It's always encouraging to see developers try new things, particularly when so many games recently seem to follow the "tried and tested" mantra.

The only real problem with this is when the entire theme of the game is usurped in the interests of reinvention. Such is the case with Anno 2070; all four earlier entries in this franchise have based every aspect of gameplay around a single premise; the constant need to maintain supply and demand for a burgeoning population in a historical setting. The Anno franchise is about as hardcore as mainstream real-time strategy titles get in this regard – no mere city simulator, most interaction will be between the player and the economy, with a side-serving of war for those sufficiently cashed up to partake.

Anno 2070 does away with the creaky charm of a world lit only by candlelight, and skips forward several centuries to a world affected by rising sea levels, a scarcity of resources and two political factions attempting to fix everything using their own ideology.

The Eden Initiative are about as left wing as can be expected in 2070. They're geared up to use largely pollution-free energy generation, require sustainable farmland to encourage population growth, and are highly susceptible to swings in the environmental state the islands they've colonised. This translates over to their appearance as well, with buildings and units cut from a warm palette of colours that sit well with the environmental theme of the faction.

The Global Trust however are more concerned with progress through industrial means. This faction thinks nothing of mining each island for their own commercial interests, and as such requires most of their population to live in a perpetually polluted landscape. They're less reliant on farming to support large populations, and are more likely to run with a surplus of energy to power their industrial machine. Reasonably enough, their colour scheme is more reminiscent of a Victorian rail yard.

Tying these groups together is the mysterious S.A.A.T (Scientific Academy for Advanced Technologies), a robot AI NPC that is largely responsible for the technology on display, and can be interacted with to unlock further advancements.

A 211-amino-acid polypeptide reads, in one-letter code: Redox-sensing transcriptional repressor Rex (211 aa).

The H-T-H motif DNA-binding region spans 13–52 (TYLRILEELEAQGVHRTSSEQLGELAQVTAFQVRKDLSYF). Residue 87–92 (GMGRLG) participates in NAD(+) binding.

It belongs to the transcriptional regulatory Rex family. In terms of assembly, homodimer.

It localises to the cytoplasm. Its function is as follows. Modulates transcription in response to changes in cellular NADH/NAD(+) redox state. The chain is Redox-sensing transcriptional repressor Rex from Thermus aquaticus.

Much like Anno 1404 before it, 2070 crosses both factions over in the campaign, with a heavy reliance to serve each group in the largely Fed-Ex inspired missions. The early missions act very much as a tutorial, gently holding the player's hand and issuing instructions through the persistent AI narrator, "Eve". Again, as with previous releases, the goal is to build to a particular level of citizenry, unlock additional goods and buildings, set up production chains and attempt to balance it all together without crashing and burning. Once the requirements have been met, the mission will end and a new one will push the player to achieve even more complexity.

The campaign isn't the only sign that developers Related Designs are treading familiar ground. Concepts such as ascension rights have been retained, and operate much in the same way they did before – not everyone in the population will advance to the next level, and a certain level of poverty is necessary to make the system work. Those that do progress require ever increasing quantities of goods. Each progression is accompanied by a surge of demand for resources to facilitate house building. And again, as with 1404, goods can only be grown on particular islands, or islands that have been colonised then specifically modified to produce that particular good by way of socketing seeds into the main warehouse.

Where the real changes have occurred, Related Designs hasn't always managed to improve on the fairly slick presentation of 1404. The new pseudo-StarCraft-inspired menu system takes an age to become familiar with, and isn't always particularly intuitive in the heat of crisis. Showing which buildings are necessary to form each production chain is useful however, and there is some merit to the flow-chart layout and fairly comprehensive bar charts explaining population density. But it's clear the artistic direction was dictated by someone who emphatically believes the future consists of a pale blue world where everything pings.